Kansas City, Missouri got ready to spend more on development incentives and less on Kemper Arena. And the Supreme Court health care decision elated some, enraged others, but didn't immediately change anything.
Steve Bell revisits those and other top stories of the week on KCUR's Saturday News Review.
Health Care Ruling Prompts Strong Reaction, Little Action
Most Midwestern Democrats praised the U.S.Supreme Court's health care ruling Most Republicans condemned it. Missouri Democrats Jay Nixon and Claire McCaskill tried to sit on the fence, and some Kansas moderate Republicans like insurance commissioner Sandy Praeger said it was a proud day for the country
Governor Sam Brownback was not proud. Nor were the conservative Republicans in both the Kansas and Missouri Legislatures. Their strategy: don't expand Medicaid or implement other portions of the law. Stall till after the election in hopes Republicans will win big repeal it.
Dr. Ed Weisbart of Missouri Physicians for a National Health Program said failure to implement the health care law would leave 260,000 Missourians without coverage despite the fact that the federal government “is standing armed, ready and willing to pay it.”
Also up in the air is whether to create the on-line health exchanges. Kansas has already turned down the federal grant to pay for that.
Kobach, Foes Claim Victory In Arizona Immigration Law Ruling
The Supreme Court also partly accepted and partly rejected an Arizona Immigration law Kansas Secretary of State Kris Kobach helped write. Kobach called it a victory, but the ACLU's Gary Brunk said Kansas... and Missouri should think twice before passing any similar law.
The court rejected part of the law requiring all immigrants to carry registration papers, but said instructing state law-enforcers to check the immigration status of persons stopped for other reasons was allowable, depending on how it is enforced.
Kansas City Prepares To Scale Back Kemper Arena Operations
The Kansas City city council took back the management of Kemper Arena, relieving Anschutz Entertainment of the responsibility for two competing arenas. Finance chair Jan Marcason explained that the arena will remain available for American Royal events and a few others, but the city plans to stop “throwing good money after bad” and will try to operate Kemper Arena more economically. The American Royal and the Kemper family have proposed razing the aging structure and building a smaller arena for equestrian and agricultural events.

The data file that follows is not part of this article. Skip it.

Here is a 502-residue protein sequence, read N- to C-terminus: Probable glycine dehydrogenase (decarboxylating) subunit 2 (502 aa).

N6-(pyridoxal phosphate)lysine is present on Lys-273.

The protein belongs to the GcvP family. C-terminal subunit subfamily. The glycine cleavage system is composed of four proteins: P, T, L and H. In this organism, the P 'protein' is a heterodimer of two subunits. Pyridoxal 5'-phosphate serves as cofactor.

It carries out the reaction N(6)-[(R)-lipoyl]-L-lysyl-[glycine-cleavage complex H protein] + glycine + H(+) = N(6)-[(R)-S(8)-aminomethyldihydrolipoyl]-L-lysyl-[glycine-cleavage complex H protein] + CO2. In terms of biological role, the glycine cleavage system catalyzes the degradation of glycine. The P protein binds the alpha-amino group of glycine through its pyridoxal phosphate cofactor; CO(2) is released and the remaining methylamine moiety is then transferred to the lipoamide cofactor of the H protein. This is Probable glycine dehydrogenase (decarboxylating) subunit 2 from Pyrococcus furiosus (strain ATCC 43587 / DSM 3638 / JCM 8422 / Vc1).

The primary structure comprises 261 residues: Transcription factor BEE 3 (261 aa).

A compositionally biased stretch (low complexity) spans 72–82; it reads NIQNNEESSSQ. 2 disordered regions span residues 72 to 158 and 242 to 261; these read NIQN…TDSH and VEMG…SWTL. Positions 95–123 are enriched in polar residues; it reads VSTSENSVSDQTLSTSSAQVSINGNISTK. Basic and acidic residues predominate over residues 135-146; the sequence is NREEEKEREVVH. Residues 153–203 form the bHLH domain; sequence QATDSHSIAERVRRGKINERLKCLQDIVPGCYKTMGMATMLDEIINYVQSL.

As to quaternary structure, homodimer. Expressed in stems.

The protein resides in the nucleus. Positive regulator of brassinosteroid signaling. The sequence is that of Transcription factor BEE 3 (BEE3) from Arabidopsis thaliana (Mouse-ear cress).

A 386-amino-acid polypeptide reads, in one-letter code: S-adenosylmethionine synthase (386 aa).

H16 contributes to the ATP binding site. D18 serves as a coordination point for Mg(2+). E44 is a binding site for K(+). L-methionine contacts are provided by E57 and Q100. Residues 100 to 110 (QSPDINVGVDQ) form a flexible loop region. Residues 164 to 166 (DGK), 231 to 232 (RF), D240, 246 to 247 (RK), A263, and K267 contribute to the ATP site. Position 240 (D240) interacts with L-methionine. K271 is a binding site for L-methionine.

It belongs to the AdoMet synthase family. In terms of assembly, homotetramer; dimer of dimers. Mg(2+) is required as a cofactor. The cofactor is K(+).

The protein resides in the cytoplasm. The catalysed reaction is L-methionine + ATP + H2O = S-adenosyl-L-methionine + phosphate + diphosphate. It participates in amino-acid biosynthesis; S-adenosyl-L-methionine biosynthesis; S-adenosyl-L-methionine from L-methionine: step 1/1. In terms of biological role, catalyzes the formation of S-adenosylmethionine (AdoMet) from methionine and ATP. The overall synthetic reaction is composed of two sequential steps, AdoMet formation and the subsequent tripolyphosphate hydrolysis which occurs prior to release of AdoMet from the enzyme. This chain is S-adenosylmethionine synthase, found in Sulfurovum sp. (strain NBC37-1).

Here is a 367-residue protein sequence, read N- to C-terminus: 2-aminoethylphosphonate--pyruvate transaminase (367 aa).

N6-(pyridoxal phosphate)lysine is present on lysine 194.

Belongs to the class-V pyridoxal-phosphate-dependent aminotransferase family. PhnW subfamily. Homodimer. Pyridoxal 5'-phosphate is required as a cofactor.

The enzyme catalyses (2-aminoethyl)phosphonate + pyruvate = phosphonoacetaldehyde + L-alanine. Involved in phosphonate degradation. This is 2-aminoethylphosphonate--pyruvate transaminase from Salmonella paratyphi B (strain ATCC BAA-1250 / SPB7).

Big Incentives Greet Big Kansas City Development Projects
The council also approved millions in incentives for two projects: a 23-story apartment tower in the Power ad Light District and a corporate Headquarters at 435 and State Line for Freightquote. Mayor Sly James said that one, which lured Freightquote from Overland Park helps Kansas City, Missouri and makes a statement to Kansas that the city can win large victories in the “border war” and that it is time to end the competition to shift firms from one side of the state line to the other.
Both development projects involve millions in subsidies and tax abatement up to 100 percent for part of the abatement period. One has a total period of tax breaks that will last 25 years, the other 23 years.
Child Found Prisoner In Waste-Fpouled Midtown Closet
Neighbors were shocked when police found a child had been kept a prisoner in a squalid midtown closet. Jacole Prince, mother of the 32-pound ten-year-old was jailed on multiple charges of child abuse and endangerment. Her bond was set at $200,000.
KU Medical Center Wins National Cancer Institute Designation
Senator Pat Roberts gave advance word that the KU Med Center will be designated a research center by the National Cancer Institute. Cancer Center director Roy Jensen said KU has been working on earning the designation status for more than 30 years. The formal announcement should come within a month or two.
Court Orders Diocese To Turn Over Documents To Prosecutors
A court ordered the Kansas City-St. Joseph Catholic Diocese to turn over its documentation of its investigation of sexual misconduct by priests to prosecutors who are investigating an alleged cover-up of sexual abuse by former priest Shawn Ratigan. The Diocese had maintained that the records were so sensitive that they should not even be photocopied for internal use.
Heat, Drought Bring Fires, Threaten Fireworks Displays
An unseasonable heat wave brought temperatures above 105 degrees to parts of the metropolitan area. Hill City, Kansas reported highs around 117. Dry conditions complicated a major forest fire in the Mark Twain National Forest in southeastern Missouri, and there were grass fires in parts of Kansas. Fire departments were evaluating the near-drought conditions as the weekend began. There were no-burn orders in several Kansas suburbs and North Kansas City postponed s weekend fireworks display because of the danger of fires.